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Daily Authority: 📅 Android timeline for Windows 11

Windows 11 tmeline to Android app support, plus more tech news you need to know today!
By
January 27, 2022
Android apps on Windows 11
Microsoft

🥶 Good morning! This is one of those days where you question why you live in a place that hurts your face when you go outside…

Android apps on Windows 11 almost here

Windows 11 logo image
Microsoft
  • Finally one of the big features of Windows 11 is actually coming to Windows 11: native Android apps support, seemingly as part of the first big update to the new OS.

The rollout continues:

  • You’ll recall last year, Microsoft announced that Windows 11 users would be able to natively access Android apps on PCs.
  • The oddity was that this would happen through a PC-based version of the Amazon Appstore, but so be it. This would be interesting.
  • Anyway, Windows 11 dropped in October last year, and there’s been only limited beta-testing of the native Android app feature since then.
  • And many people, including me, were critical of that wait.
  • But now all is forgotten: Microsoft is saying it will start with a “public preview” of the Android apps feature, which means it’s still in testing and you can expect limitations and bugs.
  • In theory, though, we’re closer than ever.
  • Panos Panay, Chief Product Officer, Windows + Devices, said: “Next month we’re bringing new experiences to Windows that include a public preview of how you can use Android apps on Windows 11 through the Microsoft Store and our partnerships with Amazon and Intel, taskbar improvements with call mute and unmute, easier window sharing and bringing weather to the taskbar, plus the introduction of two new redesigned apps, Notepad and Media Player.”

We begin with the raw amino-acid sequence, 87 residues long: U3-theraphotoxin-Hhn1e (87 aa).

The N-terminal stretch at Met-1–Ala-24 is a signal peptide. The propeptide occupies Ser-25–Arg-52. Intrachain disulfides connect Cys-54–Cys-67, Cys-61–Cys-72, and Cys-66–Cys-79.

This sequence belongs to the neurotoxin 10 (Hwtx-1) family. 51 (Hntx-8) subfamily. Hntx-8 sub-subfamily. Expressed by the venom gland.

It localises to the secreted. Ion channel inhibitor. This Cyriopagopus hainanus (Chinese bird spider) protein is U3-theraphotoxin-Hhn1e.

Which apps?

  • There are reportedly 50 or so “curated apps” that beta testers can officially run via the Amazon Appstore at the moment.
  • That said, sideloading Android APKs is also possible and working well, from reports.
  • It’s definitely a hassle, though.

Roundup

Throwback Thursday

Motorola Moto G31 showing front display
Dhruv Bhutani / Android Authority

On Jan 29 back in 2014, Google announced it would sell Motorola to Lenovo for $2.91 billion, less than three years after it bought the company for $12.5 billion. Sounds tough right? Well, maybe not.

  • Google sold off Motorola’s cable modem and set-top box business for $2.35 billion.
  • Motorola at the time of acquisition had $3 billion in cash and $1 billion in tax credits, as well.
  • And the patent portfolio it acquired seems like it had riches: Even when Google sold to Lenovo, it did retain the “Advanced Technologies & Projects unit” as part of Android, and retained IP.
  • The official press release at the time said “Google will maintain ownership of the vast majority of the Motorola Mobility patent portfolio, including current patent applications and invention disclosures.”
  • And even though Motorola lost hundreds of millions every quarter it was part of Google, the tax benefits were substantial: reported at $700M a year in deductions.
  • It still doesn’t strike me as one of Google’s best moves, and it took Google years to get back to releasing ultra-competitive devices like the Pixel 6 series.

Have a good one! Tristan Rayner, Senior Editor.